Axa to sell its insurance operations in the Gulf to Kuwait-based group

Gulf Insurance Group will acquire Axa’s stakes in its UAE and Saudi Arabia businesses

The transaction with Kuwait's Gulf Insurance Group is expected to further expand Axa's product offering in the Gulf region. AFP
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French insurance company Axa will sell its insurance operations in the Gulf region to Kuwait’s Gulf Insurance Group, the company said on Monday.

The transaction includes the company’s stake in Axa Gulf, Axa Co-operative Insurance Company and Axa Green Crescent Insurance Company.

The deal is subject to regulatory approval and is set to be completed by the third quarter of 2021, Axa said. The value of the transaction is $269 million, according to Bloomberg.

“This new and promising chapter in our story of 70 years in the region will create more value as we become one of the largest players in the GCC,” said Paul Adamson, chief executive of Axa Gulf.

Axa Green Crescent Insurance Company said in a statement to the Abu Dhabi Securities Exchange, where its shares trade, that it was notified by shareholder Axa Mediterranean Holding that the group had decided to divest its insurance operations in the Gulf region.

“Axa Med has entered into a share purchase agreement with Gulf Insurance Group dated November 29 to sell its insurance operations in the Gulf region, which includes the sale of its 28.05 per cent shareholding in Axa GCIC,” the company said.

Gulf Insurance Group will also acquire Axa Group’s entire shareholding in Axa Co-operative Insurance Company in Saudi Arabia and Axa Gulf in Bahrain.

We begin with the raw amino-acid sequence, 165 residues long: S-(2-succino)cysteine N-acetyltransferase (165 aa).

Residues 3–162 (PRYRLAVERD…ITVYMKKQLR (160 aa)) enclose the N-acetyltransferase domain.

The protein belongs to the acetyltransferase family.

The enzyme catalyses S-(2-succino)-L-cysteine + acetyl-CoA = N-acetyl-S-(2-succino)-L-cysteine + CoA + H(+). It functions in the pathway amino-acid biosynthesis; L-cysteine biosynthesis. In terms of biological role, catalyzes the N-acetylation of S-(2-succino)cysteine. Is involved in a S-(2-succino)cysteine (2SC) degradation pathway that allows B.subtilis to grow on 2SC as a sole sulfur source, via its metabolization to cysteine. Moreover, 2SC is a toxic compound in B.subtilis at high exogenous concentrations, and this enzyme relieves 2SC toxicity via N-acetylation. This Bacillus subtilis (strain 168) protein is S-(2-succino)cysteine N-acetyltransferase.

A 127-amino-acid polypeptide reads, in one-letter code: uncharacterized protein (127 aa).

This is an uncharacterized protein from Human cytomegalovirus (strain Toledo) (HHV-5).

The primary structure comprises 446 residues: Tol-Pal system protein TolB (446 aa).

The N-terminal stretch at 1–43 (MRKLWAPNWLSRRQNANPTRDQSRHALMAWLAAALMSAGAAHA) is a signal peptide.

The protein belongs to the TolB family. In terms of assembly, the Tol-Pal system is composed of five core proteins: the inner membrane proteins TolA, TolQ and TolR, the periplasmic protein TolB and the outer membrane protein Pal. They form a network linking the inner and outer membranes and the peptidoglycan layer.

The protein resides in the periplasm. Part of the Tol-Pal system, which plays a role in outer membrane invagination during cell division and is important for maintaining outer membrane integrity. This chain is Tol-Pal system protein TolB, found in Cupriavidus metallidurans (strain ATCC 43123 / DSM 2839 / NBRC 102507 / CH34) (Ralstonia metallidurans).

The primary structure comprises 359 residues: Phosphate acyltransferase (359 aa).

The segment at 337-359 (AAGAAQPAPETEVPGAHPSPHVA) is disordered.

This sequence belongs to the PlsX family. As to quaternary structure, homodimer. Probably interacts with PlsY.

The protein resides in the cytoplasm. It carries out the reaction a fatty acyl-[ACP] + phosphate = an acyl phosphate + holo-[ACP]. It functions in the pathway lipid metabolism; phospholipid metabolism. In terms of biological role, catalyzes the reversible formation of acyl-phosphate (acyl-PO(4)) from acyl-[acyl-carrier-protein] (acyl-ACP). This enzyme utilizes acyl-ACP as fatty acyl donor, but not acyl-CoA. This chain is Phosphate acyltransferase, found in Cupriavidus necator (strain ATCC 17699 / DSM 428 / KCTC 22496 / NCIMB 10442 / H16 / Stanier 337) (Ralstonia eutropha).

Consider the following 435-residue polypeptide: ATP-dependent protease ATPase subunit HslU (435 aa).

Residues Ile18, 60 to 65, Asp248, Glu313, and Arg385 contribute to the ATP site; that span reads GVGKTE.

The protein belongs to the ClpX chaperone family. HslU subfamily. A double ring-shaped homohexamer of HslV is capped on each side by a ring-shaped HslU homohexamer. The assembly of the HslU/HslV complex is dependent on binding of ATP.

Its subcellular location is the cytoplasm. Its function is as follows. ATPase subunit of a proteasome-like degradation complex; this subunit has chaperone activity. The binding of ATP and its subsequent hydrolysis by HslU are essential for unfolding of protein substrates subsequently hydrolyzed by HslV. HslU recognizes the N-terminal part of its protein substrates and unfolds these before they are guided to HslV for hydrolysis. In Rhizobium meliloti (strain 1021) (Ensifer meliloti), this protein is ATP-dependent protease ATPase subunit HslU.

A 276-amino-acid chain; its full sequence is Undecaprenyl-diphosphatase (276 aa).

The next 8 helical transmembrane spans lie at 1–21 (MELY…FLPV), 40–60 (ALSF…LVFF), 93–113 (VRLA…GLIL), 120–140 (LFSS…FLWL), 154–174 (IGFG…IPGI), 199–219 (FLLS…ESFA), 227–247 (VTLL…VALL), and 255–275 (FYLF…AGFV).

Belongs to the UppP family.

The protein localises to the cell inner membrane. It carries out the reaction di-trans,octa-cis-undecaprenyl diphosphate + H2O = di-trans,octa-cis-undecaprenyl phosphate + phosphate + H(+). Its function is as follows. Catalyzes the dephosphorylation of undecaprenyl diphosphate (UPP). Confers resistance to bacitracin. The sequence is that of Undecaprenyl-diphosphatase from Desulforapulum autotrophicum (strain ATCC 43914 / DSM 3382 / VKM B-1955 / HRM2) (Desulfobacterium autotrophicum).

Upon completion of the transaction, it will own 28.05 per cent of the shareholding of Axa GCIC.

Gulf Insurance Group is the largest insurer in Kuwait and is listed on Boursa Kuwait. It is 43.6 per cent owned by Canada’s Fairfax Financial Holdings and operates as a joint venture with Kuwait Projects Company Holdings, or Kipco.

It has operations across the Middle East in Kuwait, Jordan, Bahrain, Egypt, Syria, Iraq, Lebanon, Saudi Arabia, Algeria, Turkey and the UAE.

Axa focuses primarily on health and property insurance. It has a million customers and more than 1,000 employees at more than 30 branches in Saudi Arabia, the UAE, Bahrain, Oman and Qatar.

As part of the transaction, Yusuf Bin Ahmed Kanoo, one of the largest conglomerates in the Gulf, will also sell its stake in Axa Gulf and Axa Co-operative Insurance Company.

“There are synergies and complementarity in our respective footprints and a clear ambition to become the largest regional player in the GCC,” said Khaled Al Hasan, group chief executive of Gulf Insurance Group.

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There are synergies and complementarity in our respective footprints and a clear ambition to become the largest regional player in the GCC

Axa Global announced in January that it was considering a potential sale of its Middle Eastern, Central and Eastern European businesses as part of a global strategic review.

The “selling price is at a significant discount to [the] current share price,” EFG Hermes said in a note yesterday, regarding the sale of Axa’s business in Saudi Arabia.

“We see this discount as a reflection of the challenging outlook for Axa Saudi Arabia, given unceasing pressure on its core segment, motor leasing, and the combined economic impact of Covid-19 and low oil price on the sector.”

Gulf Insurance Group has a long history in Saudi Arabia’s insurance market, where it owns a 28.5 per cent stake in Buruj, according to EFG.

With consolidation under way in banking and other financial services industries, the UAE’s insurance sector is also ripe for mergers, analysts said.

A move to hasten the country’s digital transformation amid Covid-19 is placing renewed importance on scale among insurers, whose profits are under pressure because of the pandemic.

The UAE Insurance Authority’s new regulations on life and family takaful insurance, which were enforced in October, are also expected to encourage consolidations.

“Axa selling its insurance operations in the Gulf is big news for the industry, but [it] is by no means bad news,” said Vijay Valecha, chief investment officer at Century Financial.

“Axa had earlier this year also sold its operations in Poland and the Czech Republic. This move from Axa is consolidation and not the beginning of the exit of insurance companies.”

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